Spiritual Steps on the Road to Success

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Spiritual Steps Best Book Award Winner

About Spiritual Steps on the Road to Success

2016 Best Book Awards Winner in the “Religion: Christian Inspirational” category

What are the spiritual steps to success – and the spiritual tests we encounter when we achieve success? How do you keep your spiritual integrity as you climb the ladder? Author and international keynote speaker, Dr. Linda Seger tackles rarely-addressed issues that facing any spiritual person in their professional lives: our sense of vocation; taking risks; God’s timing versus ours; becoming important (and being overlooked); confronting evil; handling competition; the deadly sins we meet on the way up – and on the way down.Each chapter features interviews with a number of high-profile Christians from the fields of business and the arts.

Listen to podcast interview with Linda Seger, Th.D. on the Spiritual Steps book

Testimonials (read more):

“On the shelves of any major bookseller you will find dozens of books about success. The ABCs of it, the secret of it, the seven, ten, or twelve steps to it, the loser’s guide and the winner’s guide to grabbing the brass ring before the ride is over. There are even books that discuss spiritual and religious elements of achieving success. But so far, I have found nothing quite as exciting and practical as Linda Seger’s encouraging, intelligent take on the subject.” –From the foreward by Martha Williamson, Executive Producer of Touched by an Angel, Pasadena, California

“As an elder in the art of life, Linda Seger brings a wealth of experience and wisdom to help us understand true success and how to navigate its adventures.” – Wm. Paul Young, author of The Shack, Crossroads, and Eve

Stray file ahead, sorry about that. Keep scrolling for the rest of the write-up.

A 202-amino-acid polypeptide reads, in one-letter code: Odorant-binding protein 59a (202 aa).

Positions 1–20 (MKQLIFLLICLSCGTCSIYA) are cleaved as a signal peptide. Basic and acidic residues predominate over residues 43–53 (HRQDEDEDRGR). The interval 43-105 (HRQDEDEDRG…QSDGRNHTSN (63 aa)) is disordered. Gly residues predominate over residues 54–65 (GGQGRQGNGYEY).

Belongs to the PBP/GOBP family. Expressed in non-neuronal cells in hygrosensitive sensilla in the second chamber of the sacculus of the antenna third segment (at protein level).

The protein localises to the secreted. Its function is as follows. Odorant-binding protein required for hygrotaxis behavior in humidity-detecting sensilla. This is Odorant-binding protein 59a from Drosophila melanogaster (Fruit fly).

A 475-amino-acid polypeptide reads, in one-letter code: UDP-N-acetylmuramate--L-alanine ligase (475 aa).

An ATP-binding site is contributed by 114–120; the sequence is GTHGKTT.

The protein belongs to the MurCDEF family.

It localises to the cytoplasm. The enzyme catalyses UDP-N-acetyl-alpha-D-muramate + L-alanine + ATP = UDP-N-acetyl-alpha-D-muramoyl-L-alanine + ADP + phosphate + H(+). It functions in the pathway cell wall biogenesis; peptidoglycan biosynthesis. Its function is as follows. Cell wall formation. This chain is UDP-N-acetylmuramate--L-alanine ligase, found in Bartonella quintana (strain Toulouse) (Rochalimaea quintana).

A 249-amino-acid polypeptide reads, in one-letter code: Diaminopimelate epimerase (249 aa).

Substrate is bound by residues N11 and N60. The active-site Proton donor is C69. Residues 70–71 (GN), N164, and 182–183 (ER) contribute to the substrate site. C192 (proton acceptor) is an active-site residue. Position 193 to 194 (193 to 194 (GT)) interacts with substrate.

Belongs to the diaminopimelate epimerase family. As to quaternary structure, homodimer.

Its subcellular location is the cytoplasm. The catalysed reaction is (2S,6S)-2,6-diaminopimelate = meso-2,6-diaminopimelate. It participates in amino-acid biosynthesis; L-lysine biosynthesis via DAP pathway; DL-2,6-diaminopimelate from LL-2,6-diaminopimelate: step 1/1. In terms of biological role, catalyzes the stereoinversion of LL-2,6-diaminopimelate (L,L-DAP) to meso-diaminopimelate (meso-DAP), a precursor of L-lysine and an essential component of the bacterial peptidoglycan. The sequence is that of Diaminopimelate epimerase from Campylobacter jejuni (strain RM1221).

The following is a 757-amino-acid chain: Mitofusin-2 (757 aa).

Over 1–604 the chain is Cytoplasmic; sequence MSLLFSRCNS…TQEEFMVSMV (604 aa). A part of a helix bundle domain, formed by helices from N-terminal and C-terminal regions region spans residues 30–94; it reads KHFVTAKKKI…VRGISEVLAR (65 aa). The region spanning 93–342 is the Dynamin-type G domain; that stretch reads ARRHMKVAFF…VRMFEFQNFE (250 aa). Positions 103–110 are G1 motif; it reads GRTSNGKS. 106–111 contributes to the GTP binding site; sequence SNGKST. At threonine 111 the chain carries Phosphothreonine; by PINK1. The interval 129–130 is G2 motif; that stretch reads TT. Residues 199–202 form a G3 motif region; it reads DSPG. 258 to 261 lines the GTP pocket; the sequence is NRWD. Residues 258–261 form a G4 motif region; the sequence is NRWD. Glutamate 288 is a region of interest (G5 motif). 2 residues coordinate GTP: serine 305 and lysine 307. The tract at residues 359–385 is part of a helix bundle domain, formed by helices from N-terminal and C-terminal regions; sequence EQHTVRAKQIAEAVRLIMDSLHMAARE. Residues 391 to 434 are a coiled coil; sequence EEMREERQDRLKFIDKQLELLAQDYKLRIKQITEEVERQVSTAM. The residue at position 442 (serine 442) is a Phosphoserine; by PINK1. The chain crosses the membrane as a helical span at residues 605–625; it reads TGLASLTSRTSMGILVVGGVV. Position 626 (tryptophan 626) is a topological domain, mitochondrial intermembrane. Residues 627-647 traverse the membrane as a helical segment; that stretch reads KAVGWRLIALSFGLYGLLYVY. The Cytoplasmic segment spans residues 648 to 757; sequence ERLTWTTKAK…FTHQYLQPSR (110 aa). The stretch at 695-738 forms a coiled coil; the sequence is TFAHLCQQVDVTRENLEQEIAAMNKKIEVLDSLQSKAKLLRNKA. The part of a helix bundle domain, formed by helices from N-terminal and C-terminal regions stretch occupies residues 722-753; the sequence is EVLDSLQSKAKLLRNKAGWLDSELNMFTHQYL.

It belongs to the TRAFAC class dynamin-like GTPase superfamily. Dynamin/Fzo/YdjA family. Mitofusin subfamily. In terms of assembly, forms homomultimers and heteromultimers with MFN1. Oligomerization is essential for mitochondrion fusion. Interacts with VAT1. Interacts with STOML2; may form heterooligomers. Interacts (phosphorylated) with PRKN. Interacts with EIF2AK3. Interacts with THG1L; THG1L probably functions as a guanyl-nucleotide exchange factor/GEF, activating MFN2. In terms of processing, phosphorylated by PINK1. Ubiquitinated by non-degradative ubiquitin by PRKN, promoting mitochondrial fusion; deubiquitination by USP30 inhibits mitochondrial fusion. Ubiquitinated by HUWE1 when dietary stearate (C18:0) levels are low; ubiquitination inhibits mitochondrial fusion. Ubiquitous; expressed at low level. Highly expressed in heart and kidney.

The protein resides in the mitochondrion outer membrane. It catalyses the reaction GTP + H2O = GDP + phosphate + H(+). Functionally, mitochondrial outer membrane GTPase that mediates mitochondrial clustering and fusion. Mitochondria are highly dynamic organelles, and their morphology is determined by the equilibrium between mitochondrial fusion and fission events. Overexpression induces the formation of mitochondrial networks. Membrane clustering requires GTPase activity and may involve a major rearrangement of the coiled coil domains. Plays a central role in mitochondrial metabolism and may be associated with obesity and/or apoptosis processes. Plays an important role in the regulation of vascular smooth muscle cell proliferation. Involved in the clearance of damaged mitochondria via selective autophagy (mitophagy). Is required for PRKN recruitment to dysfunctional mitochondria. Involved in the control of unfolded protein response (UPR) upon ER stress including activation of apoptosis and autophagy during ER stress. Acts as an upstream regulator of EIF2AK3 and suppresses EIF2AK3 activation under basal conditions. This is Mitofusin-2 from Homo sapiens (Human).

“A highly inspiring book. Dr Linda Seger’s excellent and easy-to-read Spiritual Steps on the Road to Success is insightful, profound, and very practical. It will help a lot of good souls to do great things in the world while staying balanced in their personal lives.” – Dr Leonard Felder, author of Fitting In Is Overrated

“Some of the best spiritual writing since C.S. Lewis.” – Professor Andrew Quicke, Regent University

Spiritual Steps on the Road to Success Illumination Awards Gold Medal winner

Spiritual Steps on the Road to Success is the winner of an Illumination Award Gold Medal

“And again I say unto you, it is easier for a camel to go through the eye of a needle, than for a rich man to enter the kingdom of God.”

…Matthew 19:24

“What gain then is it for anyone to win the whole world and forfeit his soul?”

…Mark 8:36

Life is a spiritual test. This is true, not just for the bad, but also for the good. We might tend to think that all the spiritual issues we confront relate to the negatives in our lives – such as addiction, abuse, illness, unemployment, break-ups, and the death of a loved one. But achieving our goals, being successful, being famous, well respected, and even rich, also present us with spiritual challenges, and they are often spiritual issues that are easy to ignore because of the comfort and respect that we have and the good life that we have achieved. We all know people who have blown it – no matter what the circumstances. And we all know people who have handled their success well and used it to manifest the Kingdom among us.